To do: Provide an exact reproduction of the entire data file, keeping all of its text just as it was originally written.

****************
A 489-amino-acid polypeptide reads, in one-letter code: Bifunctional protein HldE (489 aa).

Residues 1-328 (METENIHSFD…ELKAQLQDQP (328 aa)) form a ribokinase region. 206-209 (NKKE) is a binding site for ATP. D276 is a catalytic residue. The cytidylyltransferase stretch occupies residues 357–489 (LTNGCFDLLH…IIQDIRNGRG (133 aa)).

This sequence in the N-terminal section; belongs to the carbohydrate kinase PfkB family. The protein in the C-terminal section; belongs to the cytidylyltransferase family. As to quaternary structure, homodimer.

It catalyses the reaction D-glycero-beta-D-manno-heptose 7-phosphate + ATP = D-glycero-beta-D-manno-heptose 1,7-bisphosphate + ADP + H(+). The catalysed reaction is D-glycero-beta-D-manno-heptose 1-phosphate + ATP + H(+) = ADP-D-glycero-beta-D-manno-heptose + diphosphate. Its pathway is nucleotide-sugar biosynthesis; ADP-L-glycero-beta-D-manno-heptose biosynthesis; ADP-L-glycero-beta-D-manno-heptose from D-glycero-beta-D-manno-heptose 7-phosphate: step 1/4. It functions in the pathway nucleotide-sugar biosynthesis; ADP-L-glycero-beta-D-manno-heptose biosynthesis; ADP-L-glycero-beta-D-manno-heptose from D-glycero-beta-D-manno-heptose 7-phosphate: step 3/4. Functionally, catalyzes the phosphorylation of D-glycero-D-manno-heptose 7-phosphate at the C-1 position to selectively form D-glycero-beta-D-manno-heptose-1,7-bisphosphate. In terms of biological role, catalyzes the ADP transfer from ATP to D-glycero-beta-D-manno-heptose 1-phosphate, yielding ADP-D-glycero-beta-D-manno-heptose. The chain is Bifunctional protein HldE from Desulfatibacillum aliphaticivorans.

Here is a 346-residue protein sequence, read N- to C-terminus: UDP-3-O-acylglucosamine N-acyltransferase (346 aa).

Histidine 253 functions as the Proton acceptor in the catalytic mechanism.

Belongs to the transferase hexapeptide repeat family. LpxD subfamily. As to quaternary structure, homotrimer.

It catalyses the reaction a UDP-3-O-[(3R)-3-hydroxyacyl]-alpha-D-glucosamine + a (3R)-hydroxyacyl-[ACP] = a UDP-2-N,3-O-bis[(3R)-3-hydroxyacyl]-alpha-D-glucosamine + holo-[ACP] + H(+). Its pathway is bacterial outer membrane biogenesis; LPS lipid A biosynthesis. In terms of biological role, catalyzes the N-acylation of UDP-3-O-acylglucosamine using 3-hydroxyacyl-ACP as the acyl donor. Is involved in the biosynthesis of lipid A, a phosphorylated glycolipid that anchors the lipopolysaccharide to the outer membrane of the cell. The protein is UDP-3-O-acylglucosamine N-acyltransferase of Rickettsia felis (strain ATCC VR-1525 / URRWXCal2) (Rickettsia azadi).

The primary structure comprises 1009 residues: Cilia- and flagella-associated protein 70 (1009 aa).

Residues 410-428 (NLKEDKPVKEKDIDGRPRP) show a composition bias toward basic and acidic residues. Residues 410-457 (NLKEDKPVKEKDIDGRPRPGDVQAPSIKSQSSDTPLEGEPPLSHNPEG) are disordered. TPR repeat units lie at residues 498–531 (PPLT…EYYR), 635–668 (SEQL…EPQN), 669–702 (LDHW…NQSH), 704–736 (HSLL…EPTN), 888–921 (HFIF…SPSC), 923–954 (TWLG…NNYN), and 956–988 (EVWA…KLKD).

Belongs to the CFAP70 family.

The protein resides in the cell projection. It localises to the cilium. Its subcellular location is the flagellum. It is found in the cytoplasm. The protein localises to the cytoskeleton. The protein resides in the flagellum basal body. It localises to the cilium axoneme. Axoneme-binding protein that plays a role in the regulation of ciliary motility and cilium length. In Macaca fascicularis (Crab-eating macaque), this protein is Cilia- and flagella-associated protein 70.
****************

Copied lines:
A 489-amino-acid polypeptide reads, in one-letter code: Bifunctional protein HldE (489 aa).

Residues 1-328 (METENIHSFD…ELKAQLQDQP (328 aa)) form a ribokinase region. 206-209 (NKKE) is a binding site for ATP. D276 is a catalytic residue. The cytidylyltransferase stretch occupies residues 357–489 (LTNGCFDLLH…IIQDIRNGRG (133 aa)).

This sequence in the N-terminal section; belongs to the carbohydrate kinase PfkB family. The protein in the C-terminal section; belongs to the cytidylyltransferase family. As to quaternary structure, homodimer.

It catalyses the reaction D-glycero-beta-D-manno-heptose 7-phosphate + ATP = D-glycero-beta-D-manno-heptose 1,7-bisphosphate + ADP + H(+). The catalysed reaction is D-glycero-beta-D-manno-heptose 1-phosphate + ATP + H(+) = ADP-D-glycero-beta-D-manno-heptose + diphosphate. Its pathway is nucleotide-sugar biosynthesis; ADP-L-glycero-beta-D-manno-heptose biosynthesis; ADP-L-glycero-beta-D-manno-heptose from D-glycero-beta-D-manno-heptose 7-phosphate: step 1/4. It functions in the pathway nucleotide-sugar biosynthesis; ADP-L-glycero-beta-D-manno-heptose biosynthesis; ADP-L-glycero-beta-D-manno-heptose from D-glycero-beta-D-manno-heptose 7-phosphate: step 3/4. Functionally, catalyzes the phosphorylation of D-glycero-D-manno-heptose 7-phosphate at the C-1 position to selectively form D-glycero-beta-D-manno-heptose-1,7-bisphosphate. In terms of biological role, catalyzes the ADP transfer from ATP to D-glycero-beta-D-manno-heptose 1-phosphate, yielding ADP-D-glycero-beta-D-manno-heptose. The chain is Bifunctional protein HldE from Desulfatibacillum aliphaticivorans.

Here is a 346-residue protein sequence, read N- to C-terminus: UDP-3-O-acylglucosamine N-acyltransferase (346 aa).

Histidine 253 functions as the Proton acceptor in the catalytic mechanism.

Belongs to the transferase hexapeptide repeat family. LpxD subfamily. As to quaternary structure, homotrimer.

It catalyses the reaction a UDP-3-O-[(3R)-3-hydroxyacyl]-alpha-D-glucosamine + a (3R)-hydroxyacyl-[ACP] = a UDP-2-N,3-O-bis[(3R)-3-hydroxyacyl]-alpha-D-glucosamine + holo-[ACP] + H(+). Its pathway is bacterial outer membrane biogenesis; LPS lipid A biosynthesis. In terms of biological role, catalyzes the N-acylation of UDP-3-O-acylglucosamine using 3-hydroxyacyl-ACP as the acyl donor. Is involved in the biosynthesis of lipid A, a phosphorylated glycolipid that anchors the lipopolysaccharide to the outer membrane of the cell. The protein is UDP-3-O-acylglucosamine N-acyltransferase of Rickettsia felis (strain ATCC VR-1525 / URRWXCal2) (Rickettsia azadi).

The primary structure comprises 1009 residues: Cilia- and flagella-associated protein 70 (1009 aa).

Residues 410-428 (NLKEDKPVKEKDIDGRPRP) show a composition bias toward basic and acidic residues. Residues 410-457 (NLKEDKPVKEKDIDGRPRPGDVQAPSIKSQSSDTPLEGEPPLSHNPEG) are disordered. TPR repeat units lie at residues 498–531 (PPLT…EYYR), 635–668 (SEQL…EPQN), 669–702 (LDHW…NQSH), 704–736 (HSLL…EPTN), 888–921 (HFIF…SPSC), 923–954 (TWLG…NNYN), and 956–988 (EVWA…KLKD).

Belongs to the CFAP70 family.

The protein resides in the cell projection. It localises to the cilium. Its subcellular location is the flagellum. It is found in the cytoplasm. The protein localises to the cytoskeleton. The protein resides in the flagellum basal body. It localises to the cilium axoneme. Axoneme-binding protein that plays a role in the regulation of ciliary motility and cilium length. In Macaca fascicularis (Crab-eating macaque), this protein is Cilia- and flagella-associated protein 70.